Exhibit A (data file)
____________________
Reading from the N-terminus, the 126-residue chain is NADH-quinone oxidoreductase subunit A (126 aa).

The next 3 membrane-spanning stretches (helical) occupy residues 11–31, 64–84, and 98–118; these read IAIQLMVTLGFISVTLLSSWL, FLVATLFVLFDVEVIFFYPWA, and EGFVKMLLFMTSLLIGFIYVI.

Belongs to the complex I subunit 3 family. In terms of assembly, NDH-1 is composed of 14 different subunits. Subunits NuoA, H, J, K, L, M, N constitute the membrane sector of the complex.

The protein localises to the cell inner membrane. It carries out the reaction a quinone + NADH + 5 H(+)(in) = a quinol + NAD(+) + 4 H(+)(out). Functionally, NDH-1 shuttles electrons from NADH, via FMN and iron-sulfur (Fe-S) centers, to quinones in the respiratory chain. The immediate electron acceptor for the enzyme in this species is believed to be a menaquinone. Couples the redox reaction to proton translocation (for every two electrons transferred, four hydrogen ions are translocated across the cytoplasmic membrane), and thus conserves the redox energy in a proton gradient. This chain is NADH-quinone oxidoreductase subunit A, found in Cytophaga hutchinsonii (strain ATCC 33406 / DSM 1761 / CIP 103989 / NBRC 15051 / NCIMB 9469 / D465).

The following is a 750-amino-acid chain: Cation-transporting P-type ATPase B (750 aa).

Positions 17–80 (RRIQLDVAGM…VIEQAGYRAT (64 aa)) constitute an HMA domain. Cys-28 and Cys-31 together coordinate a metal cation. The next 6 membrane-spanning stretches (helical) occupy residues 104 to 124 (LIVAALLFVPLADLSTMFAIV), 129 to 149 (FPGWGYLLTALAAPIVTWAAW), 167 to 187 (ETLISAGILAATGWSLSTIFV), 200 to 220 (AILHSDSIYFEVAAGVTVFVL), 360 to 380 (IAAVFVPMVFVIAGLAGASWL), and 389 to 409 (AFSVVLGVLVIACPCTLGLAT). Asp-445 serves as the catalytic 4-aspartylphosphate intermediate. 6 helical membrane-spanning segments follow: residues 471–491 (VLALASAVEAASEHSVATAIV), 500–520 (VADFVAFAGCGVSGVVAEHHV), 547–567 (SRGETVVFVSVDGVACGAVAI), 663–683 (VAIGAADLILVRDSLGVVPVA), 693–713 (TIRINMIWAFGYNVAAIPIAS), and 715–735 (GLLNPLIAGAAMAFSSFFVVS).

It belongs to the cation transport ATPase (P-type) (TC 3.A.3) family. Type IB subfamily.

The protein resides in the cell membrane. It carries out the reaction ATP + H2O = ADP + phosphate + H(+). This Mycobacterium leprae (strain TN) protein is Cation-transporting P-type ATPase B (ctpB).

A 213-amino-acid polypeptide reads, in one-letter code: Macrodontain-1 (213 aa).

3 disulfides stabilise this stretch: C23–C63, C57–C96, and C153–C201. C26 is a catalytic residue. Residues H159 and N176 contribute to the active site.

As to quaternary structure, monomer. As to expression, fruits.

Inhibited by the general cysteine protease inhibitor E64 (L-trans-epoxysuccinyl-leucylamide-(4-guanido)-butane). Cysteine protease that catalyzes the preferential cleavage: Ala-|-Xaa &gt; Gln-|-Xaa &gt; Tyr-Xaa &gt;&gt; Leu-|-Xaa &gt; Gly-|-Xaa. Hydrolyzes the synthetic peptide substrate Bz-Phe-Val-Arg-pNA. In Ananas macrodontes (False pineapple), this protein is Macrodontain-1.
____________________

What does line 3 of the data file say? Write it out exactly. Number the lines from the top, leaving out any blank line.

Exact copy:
Belongs to the complex I subunit 3 family. In terms of assembly, NDH-1 is composed of 14 different subunits. Subunits NuoA, H, J, K, L, M, N constitute the membrane sector of the complex.